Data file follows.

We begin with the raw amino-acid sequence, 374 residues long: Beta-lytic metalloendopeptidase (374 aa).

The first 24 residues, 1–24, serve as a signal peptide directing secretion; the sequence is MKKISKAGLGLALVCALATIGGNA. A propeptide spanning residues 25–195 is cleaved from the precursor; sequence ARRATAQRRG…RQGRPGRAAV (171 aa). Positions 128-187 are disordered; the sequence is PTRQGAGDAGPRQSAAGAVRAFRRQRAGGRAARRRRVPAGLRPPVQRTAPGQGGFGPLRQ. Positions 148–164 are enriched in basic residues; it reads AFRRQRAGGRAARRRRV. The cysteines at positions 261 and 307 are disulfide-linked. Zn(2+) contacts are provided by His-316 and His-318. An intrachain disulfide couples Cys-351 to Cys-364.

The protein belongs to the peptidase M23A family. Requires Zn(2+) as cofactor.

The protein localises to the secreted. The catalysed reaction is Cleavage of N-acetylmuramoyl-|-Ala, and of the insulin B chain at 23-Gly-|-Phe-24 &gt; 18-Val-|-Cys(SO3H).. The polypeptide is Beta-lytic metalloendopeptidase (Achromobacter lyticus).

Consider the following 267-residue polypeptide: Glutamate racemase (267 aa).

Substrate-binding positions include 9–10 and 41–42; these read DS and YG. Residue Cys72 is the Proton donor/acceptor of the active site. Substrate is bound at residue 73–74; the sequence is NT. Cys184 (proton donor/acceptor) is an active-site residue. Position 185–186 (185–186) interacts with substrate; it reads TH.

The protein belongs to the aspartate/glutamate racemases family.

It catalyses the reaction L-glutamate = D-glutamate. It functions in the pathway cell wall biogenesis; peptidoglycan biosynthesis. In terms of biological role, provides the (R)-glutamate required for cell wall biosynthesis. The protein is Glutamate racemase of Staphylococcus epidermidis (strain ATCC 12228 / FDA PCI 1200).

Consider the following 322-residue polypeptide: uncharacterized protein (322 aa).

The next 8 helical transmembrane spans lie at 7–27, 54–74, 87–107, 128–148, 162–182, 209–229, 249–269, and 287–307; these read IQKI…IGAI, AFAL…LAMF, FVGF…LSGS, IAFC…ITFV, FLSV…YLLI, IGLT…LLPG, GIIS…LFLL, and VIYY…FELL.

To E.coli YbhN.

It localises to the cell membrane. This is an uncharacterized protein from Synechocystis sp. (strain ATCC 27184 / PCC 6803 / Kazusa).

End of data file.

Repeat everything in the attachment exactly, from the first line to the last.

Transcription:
We begin with the raw amino-acid sequence, 374 residues long: Beta-lytic metalloendopeptidase (374 aa).

The first 24 residues, 1–24, serve as a signal peptide directing secretion; the sequence is MKKISKAGLGLALVCALATIGGNA. A propeptide spanning residues 25–195 is cleaved from the precursor; sequence ARRATAQRRG…RQGRPGRAAV (171 aa). Positions 128-187 are disordered; the sequence is PTRQGAGDAGPRQSAAGAVRAFRRQRAGGRAARRRRVPAGLRPPVQRTAPGQGGFGPLRQ. Positions 148–164 are enriched in basic residues; it reads AFRRQRAGGRAARRRRV. The cysteines at positions 261 and 307 are disulfide-linked. Zn(2+) contacts are provided by His-316 and His-318. An intrachain disulfide couples Cys-351 to Cys-364.

The protein belongs to the peptidase M23A family. Requires Zn(2+) as cofactor.

The protein localises to the secreted. The catalysed reaction is Cleavage of N-acetylmuramoyl-|-Ala, and of the insulin B chain at 23-Gly-|-Phe-24 &gt; 18-Val-|-Cys(SO3H).. The polypeptide is Beta-lytic metalloendopeptidase (Achromobacter lyticus).

Consider the following 267-residue polypeptide: Glutamate racemase (267 aa).

Substrate-binding positions include 9–10 and 41–42; these read DS and YG. Residue Cys72 is the Proton donor/acceptor of the active site. Substrate is bound at residue 73–74; the sequence is NT. Cys184 (proton donor/acceptor) is an active-site residue. Position 185–186 (185–186) interacts with substrate; it reads TH.

The protein belongs to the aspartate/glutamate racemases family.

It catalyses the reaction L-glutamate = D-glutamate. It functions in the pathway cell wall biogenesis; peptidoglycan biosynthesis. In terms of biological role, provides the (R)-glutamate required for cell wall biosynthesis. The protein is Glutamate racemase of Staphylococcus epidermidis (strain ATCC 12228 / FDA PCI 1200).

Consider the following 322-residue polypeptide: uncharacterized protein (322 aa).

The next 8 helical transmembrane spans lie at 7–27, 54–74, 87–107, 128–148, 162–182, 209–229, 249–269, and 287–307; these read IQKI…IGAI, AFAL…LAMF, FVGF…LSGS, IAFC…ITFV, FLSV…YLLI, IGLT…LLPG, GIIS…LFLL, and VIYY…FELL.

To E.coli YbhN.

It localises to the cell membrane. This is an uncharacterized protein from Synechocystis sp. (strain ATCC 27184 / PCC 6803 / Kazusa).